Keeping a close watch on him, they sent spies, who pretended to be sincere.
Luke 20:20 (NIV)
It’s been years, but I can still see their faces. The look on most of those faces is a scowl. Along my journey, I have been a member and have taught in many different churches of diverse denominational bents. I have found these individuals in almost every one of them.
They are the thought police, the guardians of tradition, and the Lord Protectors of the Orthodox Realm. They wear the mantel of righteousness, believing themselves responsible to strictly observe and question anything they perceive to seep outside the rigid box in which they hold their tradition and orthodoxy. They often believe themselves to be spiritual heirs of the first century Berean Jews who are described as follows:
Now the Berean Jews were of more noble character than those in Thessalonica, for they received the message with great eagerness and examined the Scriptures every day to see if what Paul said was true.Acts 17:11 (NIV)
My experience, however, leads me to believe that “noble character” is not an apt description for most of these individuals. They don’t receive my message with eagerness and open examination but with skepticism and censure. I have come to believe that their motivation is often fear and or pride cloaked in religiosity. Their minds and spirits are not open but closed. The fruit of their words and actions is rarely love, joy, peace, patience, kindness, or gentleness. I have observed that the root of their words and actions lie in the soil of fear, pride, self-righteousness, and anger. The fruit of their words and actions is conflict, quarrels, division, and dissension.
The faces of these individuals came to mind today as I read Luke’s account of the final week of Jesus’ earthly journey. We find Jesus in Jerusalem teaching in the Temple courts. He is drawing large crowds. He is the talk of the town. And, the orthodox power system of that Temple is angry and afraid. Jesus threatens their lucrative religious racket that has amassed their wealth. Jesus threatens their power and social standing with the people whom they control through religious rule-keeping, condemnation, judgment, and shame. Their tradition is holding onto power and they are bent on taking Jesus down.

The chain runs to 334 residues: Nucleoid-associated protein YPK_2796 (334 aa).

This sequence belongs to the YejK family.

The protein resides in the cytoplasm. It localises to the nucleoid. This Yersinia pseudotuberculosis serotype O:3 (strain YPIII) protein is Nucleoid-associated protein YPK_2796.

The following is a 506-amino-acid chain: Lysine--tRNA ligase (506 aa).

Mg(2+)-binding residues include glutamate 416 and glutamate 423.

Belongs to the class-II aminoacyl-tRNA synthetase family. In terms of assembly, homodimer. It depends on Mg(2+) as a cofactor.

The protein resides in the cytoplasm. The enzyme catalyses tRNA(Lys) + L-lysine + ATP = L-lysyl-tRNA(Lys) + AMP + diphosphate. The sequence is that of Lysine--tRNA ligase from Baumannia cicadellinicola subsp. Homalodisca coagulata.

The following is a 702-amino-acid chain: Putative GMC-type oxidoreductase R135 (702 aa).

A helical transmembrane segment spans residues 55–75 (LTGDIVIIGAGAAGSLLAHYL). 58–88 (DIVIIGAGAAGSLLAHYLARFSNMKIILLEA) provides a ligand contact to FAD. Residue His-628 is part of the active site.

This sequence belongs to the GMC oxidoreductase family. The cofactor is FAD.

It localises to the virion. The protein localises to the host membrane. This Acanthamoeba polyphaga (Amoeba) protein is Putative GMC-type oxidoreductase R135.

So these teachers of the law and religious authorities send people to question, to trap, and to report anything the upstart Nazarene says which might be used to make a case against Him. They are already trying to find a way to send Jesus to the Roman Governor, for under Roman occupation it is Pontius Pilate alone who can sentence one to death, and they want Jesus dead.
Don’t hear what I’m not saying. As a follower of Jesus, I firmly believe that I must be responsible to consider, weigh, and test the things said, written, and taught in the name of Jesus. At the same time, I am called upon to be both shrewd and gentle. I have been commanded to follow the law of love in all things. I have been told to reserve judgment for the One true Judge. I am not judge, jury, and executioner of orthodox justice with a Junior Holy Spirit badge pinned to my chest. What a sad way to live and be. It doesn’t seem like the “full life” Jesus wanted His followers to experience and live out.
Back to the faces and the individuals. I have learned along the way to always try responding thoughtfully, gently, and with self-control. If they are open to a sincere and kind conversation to explore and discuss, then wonderful! However, when a thoughtful and gentle reply is fruitless (and it typically is), then I endeavor to press forward on the path to which God has led me. I keep loving, keep praying, keep reading, keep seeking, keep asking, keep knocking, and I focus on the only things in my control: my intentions, thoughts, words, and actions. And, I pay as little attention to my scowling critics as is humanly possible.
Sometimes, the most loving thing I can do is to walk away.